UGR table values may vary in different photometric reporting software. There are 2 CIE standards that describe how to compute UGR tables, CIE 190 and CIE 117. CIE 190 is limited to SHR=1.0 and uses a “table based” computational method, with many of the factors used pre-computed in look-up tables. The method is simpler, but strictly limited. CIE 117 is more generalized but is limited in that it only describes the method for computing the direct light contribution to UGR onto the observer position. The indirect/interreflected light contribution and background luminance calculation are not covered by the standard and are left open to any method the developer chooses. This inherently introduces variability in UGR tables from various photometric reporting software. There is no single “standard” reference for UGR values since no standard exists that fully defines the complete computation of the values. UGR values from various reporting software generally show similar trends, but the absolute values can vary by as much as 1.0 or more in some cases.

LTI Optics worked with Kenton Wong at Fluxwerx Illumination, a Division of LMPG Inc., to complete a review of 19 different IES files for various distributions and luminous shapes, and have presented the computed UGRs at 4H / 8H, 70/50/20 for each of them.

There are files which have strong agreement between programs and others that vary more widely, but no consistent trends based on anything we could identify. Generally SHR = 0.25 is more consistent than SHR = 1.0 which may be because several programs don't compute SHR = 1.0 directly but instead rely on a single correction factor for the entire table.

SHR = 0.25

UGR Comparison at SHR 0.25

SHR 0.25DialuxReluxToolbox*PhotoviewPhotopiaAvgRange
File 122.622.6 22.722.722.70.1
File 2NA**NA** 12.31212.20.3
File 3NA**NA** 18.318.218.30.1
File 4NA**NA** 15.715.515.60.2
File 516.516.3 16.616.316.40.3
File 622.822.7 23.322.622.90.7
File 7NA**NA** 21.923.122.51.2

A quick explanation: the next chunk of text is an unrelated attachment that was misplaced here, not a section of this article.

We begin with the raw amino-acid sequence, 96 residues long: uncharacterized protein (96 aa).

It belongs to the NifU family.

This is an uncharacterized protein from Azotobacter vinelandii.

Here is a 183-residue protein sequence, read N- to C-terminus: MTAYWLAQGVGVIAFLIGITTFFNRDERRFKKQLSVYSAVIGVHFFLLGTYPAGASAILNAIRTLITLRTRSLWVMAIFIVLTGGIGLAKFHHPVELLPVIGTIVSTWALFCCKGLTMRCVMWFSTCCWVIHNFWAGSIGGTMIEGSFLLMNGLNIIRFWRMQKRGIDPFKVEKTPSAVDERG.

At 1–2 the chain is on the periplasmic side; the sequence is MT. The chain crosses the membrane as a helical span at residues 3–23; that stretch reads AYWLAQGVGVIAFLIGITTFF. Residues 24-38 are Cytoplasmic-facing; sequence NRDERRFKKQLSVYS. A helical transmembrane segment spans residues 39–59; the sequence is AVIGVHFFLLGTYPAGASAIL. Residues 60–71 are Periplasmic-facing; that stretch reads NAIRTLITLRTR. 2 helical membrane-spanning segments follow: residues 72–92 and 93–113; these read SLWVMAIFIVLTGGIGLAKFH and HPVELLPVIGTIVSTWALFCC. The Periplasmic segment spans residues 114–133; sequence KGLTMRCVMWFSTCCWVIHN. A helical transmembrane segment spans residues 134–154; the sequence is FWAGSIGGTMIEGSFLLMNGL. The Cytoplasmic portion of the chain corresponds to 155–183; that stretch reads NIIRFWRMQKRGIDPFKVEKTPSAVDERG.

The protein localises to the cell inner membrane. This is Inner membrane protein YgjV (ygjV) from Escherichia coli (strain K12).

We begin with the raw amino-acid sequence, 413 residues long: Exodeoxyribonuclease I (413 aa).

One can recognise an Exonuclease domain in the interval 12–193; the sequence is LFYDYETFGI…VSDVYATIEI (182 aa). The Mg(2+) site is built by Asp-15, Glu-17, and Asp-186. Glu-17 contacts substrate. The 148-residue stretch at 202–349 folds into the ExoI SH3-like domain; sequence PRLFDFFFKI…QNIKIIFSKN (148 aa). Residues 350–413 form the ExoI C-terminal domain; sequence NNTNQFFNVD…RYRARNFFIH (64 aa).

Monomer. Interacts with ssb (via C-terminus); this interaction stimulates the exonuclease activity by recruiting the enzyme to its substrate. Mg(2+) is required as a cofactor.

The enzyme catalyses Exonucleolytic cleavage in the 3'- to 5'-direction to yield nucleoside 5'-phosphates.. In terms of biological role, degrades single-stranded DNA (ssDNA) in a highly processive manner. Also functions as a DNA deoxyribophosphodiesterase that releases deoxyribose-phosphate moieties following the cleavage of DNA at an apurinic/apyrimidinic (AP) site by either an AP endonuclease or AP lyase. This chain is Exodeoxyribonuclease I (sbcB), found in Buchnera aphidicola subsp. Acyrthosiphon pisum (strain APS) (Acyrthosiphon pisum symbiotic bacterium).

File 821.922.2 22.721.922.20.8
File 92423.9 24.423.924.10.5
File 1017.317.6 17.417.617.50.3
File 111111 11.11111.00.1
File 12NA**NA**
File 13NA**NA** 16.316.316.30
File 1414.214.2 14.214.314.20.1
File 1515.916.2 1616.216.10.3
File 1620.120.2 20.220.320.20.2
File 1719.519.6 19.619.819.60.3
File 181211.5 12.211.811.90.7
File 1919.118.6 19.218.919.00.6

* Photometric Toolbox doesn't compute UGR for SHR values of 0.25

** Dialux and Relux don't compute UGR for asymmetric distributions, and how other software handles these is unknown. They may be averaged, or their full distribution may be used.

SHR = 1.0

UGR Comparison at SHR 1.0

File 122.123.2 20.522.322.02.7
File 2NA**NA**
File 3NA**NA**14.715.717.916.13.2
File 4NA**NA**13.513.415.514.12.1
File 516.414.614.714.416.315.32
File 622.61820.421.922.921.24.9
File 7NA**NA**20.1192421.05
File 821.118.720.420.622.620.73.9
File 923.819.121.323.124.122.35
File 1016.817.61612.81716.04.8
File 119.9118.
File 12NA**NA**7.1-
File 13NA**NA**11.311.912.912.01.6
File 1411.114.2 8.810.611.25.4
File 1515.516.2 1115.914.75.2
File 1620.120.2 16.917.618.73.3
File 1717.319.615.916.21717.23.7
File 1811.911.88.78.611.810.63.3
File 191918.7 1715.817.63.2

** Dialux and Relux don't compute UGR for asymmetric distributions, and how other software handles these is unknown. They may be averaged, or their full distribution may be used.

*** Photometric Toolbox values were not obtained for some files.

CIE 117:1995 - Discomfort Glare in Interior Lighting - CIE 117 on CIE Website

CIE 190:2010 - Calculation and Presentation of Unified Glare Rating Tables for Indoor Lighting Luminaires - CIE 190 on CIE Website

LTI Optics would like to thank Kenton Wong and Fluxwerx Illumination, a Division of LMPG Inc., for providing the IES files and helping to build the list of UGR values.